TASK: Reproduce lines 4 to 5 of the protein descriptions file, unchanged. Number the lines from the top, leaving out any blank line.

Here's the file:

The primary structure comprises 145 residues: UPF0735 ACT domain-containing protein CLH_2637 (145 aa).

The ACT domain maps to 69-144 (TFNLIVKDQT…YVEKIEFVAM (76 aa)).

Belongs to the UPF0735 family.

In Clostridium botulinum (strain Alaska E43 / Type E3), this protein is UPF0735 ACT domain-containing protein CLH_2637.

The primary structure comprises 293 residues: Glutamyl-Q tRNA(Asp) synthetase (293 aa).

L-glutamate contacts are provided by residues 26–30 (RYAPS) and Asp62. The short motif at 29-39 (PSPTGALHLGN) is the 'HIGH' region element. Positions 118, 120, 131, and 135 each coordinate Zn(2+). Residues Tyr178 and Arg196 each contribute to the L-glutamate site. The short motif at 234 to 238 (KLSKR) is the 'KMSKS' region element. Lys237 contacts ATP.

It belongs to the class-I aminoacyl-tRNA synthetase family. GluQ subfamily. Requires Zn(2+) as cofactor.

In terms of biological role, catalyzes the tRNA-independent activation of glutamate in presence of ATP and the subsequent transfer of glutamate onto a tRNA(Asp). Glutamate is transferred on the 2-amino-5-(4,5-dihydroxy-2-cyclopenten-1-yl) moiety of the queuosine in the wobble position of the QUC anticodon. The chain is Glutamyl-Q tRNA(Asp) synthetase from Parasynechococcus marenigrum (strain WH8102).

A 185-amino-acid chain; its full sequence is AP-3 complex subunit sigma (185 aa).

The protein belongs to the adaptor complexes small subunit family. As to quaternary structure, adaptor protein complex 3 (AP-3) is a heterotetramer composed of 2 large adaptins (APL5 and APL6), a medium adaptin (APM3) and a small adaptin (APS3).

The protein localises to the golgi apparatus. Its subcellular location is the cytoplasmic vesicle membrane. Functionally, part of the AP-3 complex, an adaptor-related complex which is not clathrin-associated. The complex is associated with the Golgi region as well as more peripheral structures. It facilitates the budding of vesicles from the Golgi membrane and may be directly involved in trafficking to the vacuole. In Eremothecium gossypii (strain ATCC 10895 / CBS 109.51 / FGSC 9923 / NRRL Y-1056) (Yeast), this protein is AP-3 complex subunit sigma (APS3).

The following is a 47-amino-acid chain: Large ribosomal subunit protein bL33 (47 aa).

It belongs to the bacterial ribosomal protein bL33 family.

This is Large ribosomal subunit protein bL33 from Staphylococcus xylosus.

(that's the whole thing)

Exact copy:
In Clostridium botulinum (strain Alaska E43 / Type E3), this protein is UPF0735 ACT domain-containing protein CLH_2637.

The primary structure comprises 293 residues: Glutamyl-Q tRNA(Asp) synthetase (293 aa).